This fall, Slow Food will be landing on the North Bank of the Columbia River on Saturday, Oct. 5 to host the first annual Cascadia Food Festival. Vancouver has been chosen to host the regional Slow Food event of the international organization that is active in 160 countries, and in the U.S. has more than 150 local chapters and 6,000 members. The event will include a food and cider festival, a summit for regional food leaders and an evening luau, all centered around the unique flavors of the Cascadia region.
Cascadia Food Festival echoes other Slow Food events across the globe. In July, Slow Food USA brought 30,000 people together for Slow Food Nations, its annual food festival in Denver, Colo. Slow Food International hosts Terra Madre Salone del Gusto, a biannual Slow Food gathering of food leaders from around the world and a tasting salon that attracts more than a million people to the streets of Turin, Italy.
Food festivals are a great economic development strategy. Over the five-day Charleston Food and Wine Festival, the event draws 29,072 attendees, estimate $15,300,00 economic impact and generates $2,048,000 in taxes.
Each day, $6 million is spent on food in Clark County, and only 1% of that is captured by local farmers. The Cascadia Food Festival will help to build market demand for local farmers. As the city of Vancouver’s new Waterfront Park comes into season, and the Waterfront development secures wine tasting rooms like Maryhill Winery, Naked Winery, Pepper Bridge and Amavi Cellar, we have a prime location for a food festival with international reach. Cascadia Food Festival has been grateful to have early support from the Port of Vancouver USA, and I look forward to seeing their Public Market space grow at Terminal 1.
“The Port of Vancouver is excited to support an active Slow Food chapter in Southwest Washington. This international organization excels in food festivals and we look forward to Slow Food Cascadia, a festival here in Vancouver that will showcase our local food, food systems and people. As the port continues to work toward developing a public marketplace at Terminal 1, we see a great collaboration between the work of Slow Food Southwest Washington and port goals of a marketplace offering fresh, local and healthy foods and products,” said Julie Rawls, community relations manager at the port.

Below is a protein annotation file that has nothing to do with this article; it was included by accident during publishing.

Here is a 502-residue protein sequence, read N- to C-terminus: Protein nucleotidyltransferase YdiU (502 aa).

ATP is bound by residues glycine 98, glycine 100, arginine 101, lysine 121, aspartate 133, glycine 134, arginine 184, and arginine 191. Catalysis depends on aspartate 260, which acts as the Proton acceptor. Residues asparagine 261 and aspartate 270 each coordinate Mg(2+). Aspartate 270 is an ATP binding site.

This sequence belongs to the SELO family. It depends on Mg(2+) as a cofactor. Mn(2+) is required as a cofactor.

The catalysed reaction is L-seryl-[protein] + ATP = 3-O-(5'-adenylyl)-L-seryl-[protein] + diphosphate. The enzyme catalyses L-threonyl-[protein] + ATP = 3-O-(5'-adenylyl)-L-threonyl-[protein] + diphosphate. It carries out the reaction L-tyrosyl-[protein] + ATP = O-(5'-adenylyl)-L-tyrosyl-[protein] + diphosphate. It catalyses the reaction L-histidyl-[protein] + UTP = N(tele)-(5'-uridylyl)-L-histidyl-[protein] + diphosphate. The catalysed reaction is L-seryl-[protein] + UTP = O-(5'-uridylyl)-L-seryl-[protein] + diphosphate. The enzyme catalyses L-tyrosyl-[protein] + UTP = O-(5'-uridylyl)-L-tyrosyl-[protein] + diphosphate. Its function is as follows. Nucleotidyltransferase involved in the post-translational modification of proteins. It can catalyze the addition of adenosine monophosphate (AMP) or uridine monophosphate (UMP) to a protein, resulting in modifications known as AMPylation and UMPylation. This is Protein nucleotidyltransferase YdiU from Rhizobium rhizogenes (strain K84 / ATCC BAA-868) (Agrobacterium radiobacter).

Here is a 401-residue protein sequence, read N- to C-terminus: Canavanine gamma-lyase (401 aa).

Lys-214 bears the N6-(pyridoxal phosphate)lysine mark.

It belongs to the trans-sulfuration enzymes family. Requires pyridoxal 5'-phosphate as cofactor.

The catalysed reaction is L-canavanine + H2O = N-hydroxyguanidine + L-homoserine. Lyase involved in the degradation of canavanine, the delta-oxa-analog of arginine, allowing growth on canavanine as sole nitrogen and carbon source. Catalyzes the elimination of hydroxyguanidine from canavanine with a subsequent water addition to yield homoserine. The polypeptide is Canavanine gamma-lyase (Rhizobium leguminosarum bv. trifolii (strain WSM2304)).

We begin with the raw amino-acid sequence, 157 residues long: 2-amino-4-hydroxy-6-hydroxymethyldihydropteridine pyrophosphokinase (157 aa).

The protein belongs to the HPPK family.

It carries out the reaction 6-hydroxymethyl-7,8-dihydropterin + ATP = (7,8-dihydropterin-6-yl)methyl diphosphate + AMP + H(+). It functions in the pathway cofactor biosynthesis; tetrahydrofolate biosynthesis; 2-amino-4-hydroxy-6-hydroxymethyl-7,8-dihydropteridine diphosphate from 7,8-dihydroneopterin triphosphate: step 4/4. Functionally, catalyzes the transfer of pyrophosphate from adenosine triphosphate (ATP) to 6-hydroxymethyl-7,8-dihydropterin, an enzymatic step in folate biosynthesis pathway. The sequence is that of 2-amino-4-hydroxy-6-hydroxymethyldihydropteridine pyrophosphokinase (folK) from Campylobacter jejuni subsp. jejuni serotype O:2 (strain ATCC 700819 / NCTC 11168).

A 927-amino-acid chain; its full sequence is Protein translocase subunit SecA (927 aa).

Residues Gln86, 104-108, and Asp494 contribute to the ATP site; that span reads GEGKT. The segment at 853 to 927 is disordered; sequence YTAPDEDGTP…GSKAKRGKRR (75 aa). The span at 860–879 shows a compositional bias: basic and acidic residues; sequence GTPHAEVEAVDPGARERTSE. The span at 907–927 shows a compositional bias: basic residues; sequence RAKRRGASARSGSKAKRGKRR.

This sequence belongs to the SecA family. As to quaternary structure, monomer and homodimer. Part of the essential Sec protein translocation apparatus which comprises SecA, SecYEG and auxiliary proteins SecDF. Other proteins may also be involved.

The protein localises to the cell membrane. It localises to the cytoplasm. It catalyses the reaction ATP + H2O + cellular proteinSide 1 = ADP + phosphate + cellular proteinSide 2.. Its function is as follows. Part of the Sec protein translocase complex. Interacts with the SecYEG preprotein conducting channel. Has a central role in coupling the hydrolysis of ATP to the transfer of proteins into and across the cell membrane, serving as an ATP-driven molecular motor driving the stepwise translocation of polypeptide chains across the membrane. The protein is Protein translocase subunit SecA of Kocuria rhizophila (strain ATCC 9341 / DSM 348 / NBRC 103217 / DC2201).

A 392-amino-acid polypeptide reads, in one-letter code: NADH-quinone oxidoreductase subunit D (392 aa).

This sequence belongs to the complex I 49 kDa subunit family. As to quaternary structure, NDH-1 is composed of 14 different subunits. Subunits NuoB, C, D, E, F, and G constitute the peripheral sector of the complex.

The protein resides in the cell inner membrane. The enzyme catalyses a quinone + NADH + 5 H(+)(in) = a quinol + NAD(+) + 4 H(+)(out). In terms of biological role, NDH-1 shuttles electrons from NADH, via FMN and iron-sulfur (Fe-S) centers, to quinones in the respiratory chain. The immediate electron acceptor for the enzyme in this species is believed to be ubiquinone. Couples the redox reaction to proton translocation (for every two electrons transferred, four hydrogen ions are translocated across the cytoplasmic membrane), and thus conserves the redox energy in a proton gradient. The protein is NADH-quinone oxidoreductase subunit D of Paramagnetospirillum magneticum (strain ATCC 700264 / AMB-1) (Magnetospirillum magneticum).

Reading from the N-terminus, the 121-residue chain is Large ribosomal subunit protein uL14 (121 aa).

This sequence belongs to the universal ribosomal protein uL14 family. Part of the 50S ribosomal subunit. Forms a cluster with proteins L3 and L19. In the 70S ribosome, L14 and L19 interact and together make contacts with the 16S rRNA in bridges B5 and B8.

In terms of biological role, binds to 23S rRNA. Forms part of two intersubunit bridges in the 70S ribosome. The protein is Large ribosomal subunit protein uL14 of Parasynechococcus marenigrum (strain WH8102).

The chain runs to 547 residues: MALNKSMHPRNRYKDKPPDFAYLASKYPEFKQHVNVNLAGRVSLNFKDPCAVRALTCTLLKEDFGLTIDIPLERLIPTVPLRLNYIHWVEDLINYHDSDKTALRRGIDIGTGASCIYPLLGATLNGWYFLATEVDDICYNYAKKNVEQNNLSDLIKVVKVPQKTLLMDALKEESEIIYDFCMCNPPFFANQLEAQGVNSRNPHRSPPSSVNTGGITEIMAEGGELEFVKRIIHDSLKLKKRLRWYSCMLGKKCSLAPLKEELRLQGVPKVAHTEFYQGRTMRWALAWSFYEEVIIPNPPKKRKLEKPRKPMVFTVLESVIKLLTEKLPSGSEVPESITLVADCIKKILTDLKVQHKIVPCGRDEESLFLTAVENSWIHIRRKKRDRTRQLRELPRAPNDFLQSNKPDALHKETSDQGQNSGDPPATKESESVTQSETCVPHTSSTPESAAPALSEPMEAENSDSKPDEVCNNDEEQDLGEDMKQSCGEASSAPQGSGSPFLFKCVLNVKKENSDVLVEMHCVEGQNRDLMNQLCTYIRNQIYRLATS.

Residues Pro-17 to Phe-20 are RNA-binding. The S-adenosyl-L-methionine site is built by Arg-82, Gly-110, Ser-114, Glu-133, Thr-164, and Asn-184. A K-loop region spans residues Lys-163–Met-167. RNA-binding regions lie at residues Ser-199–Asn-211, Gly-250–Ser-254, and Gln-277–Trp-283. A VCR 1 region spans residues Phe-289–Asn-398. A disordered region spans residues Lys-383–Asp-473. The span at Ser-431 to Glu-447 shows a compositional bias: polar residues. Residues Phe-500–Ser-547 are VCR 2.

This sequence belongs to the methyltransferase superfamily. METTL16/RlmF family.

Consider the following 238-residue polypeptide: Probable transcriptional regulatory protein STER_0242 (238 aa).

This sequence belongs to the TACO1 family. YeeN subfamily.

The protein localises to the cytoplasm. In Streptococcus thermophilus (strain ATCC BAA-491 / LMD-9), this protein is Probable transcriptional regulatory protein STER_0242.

Slow Food Cascadia expects to welcome 2,000 Food and Cider Festival attendees, 250 food summit attendees and 350 Cascadian Luau ticket holders. Tickets can be purchased a-la-carte or as an all-inclusive package. Discounts for farmers, students and groups are available. Tickets are on sale at www.cascadiafoodfestival.org.
The Cascadia Food Festival is the perfect place for the public and food producers to come together to sample the foods that make this place taste like home. And it’s a great way to explore the deep food connections that tie us together. Celebrating the Cascadia food system is delicious work.
The Food and Cider Festival will take place at Old Apple Tree Park and includes a Taste Marketplace with food samples, a Cider Pressing Station where attendees can bring their own apples to press and a Hard Cider Garden (paid entry) that will highlight Cascadia’s top cider makers. There will also be craft and food vendors and live music. The festival is free and will be open from 11 a.m. to 3 p.m.
The Slow Food Summit will bring food experts, activists, producers, chefs and community leaders together to learn about regional food connections. The event will include a salmon and wine tasting. The summit will run from noon to 5 p.m. and is limited to pre-paid registrants.
To honor the cultural history of the Hawaiian community in Vancouver, the day ends with a Cascadian Luau that merges the bounty of Cascadia with Hawaiian fare. The menu features lomi-lomi – a traditional side dish that incorporates salmon – roasted pig and small plates created by Tommy O’s, a Vancouver restaurant specializing in the flavors of the “Pacific Ring of Fire” and featuring Chef Michael Miyahara, who you can find on Instagram @food_saint. The luau will take place from 5 to 10 p.m. and is open to ticket holders. The event will feature a raffle for an eco-gastronomic Hawaiian travel package.
Warren Neth is the event director for the Slow Food Cascadia Food Festival and is the executive director at Slow Food Southwest Washington. He can be reached at firstname.lastname@example.org.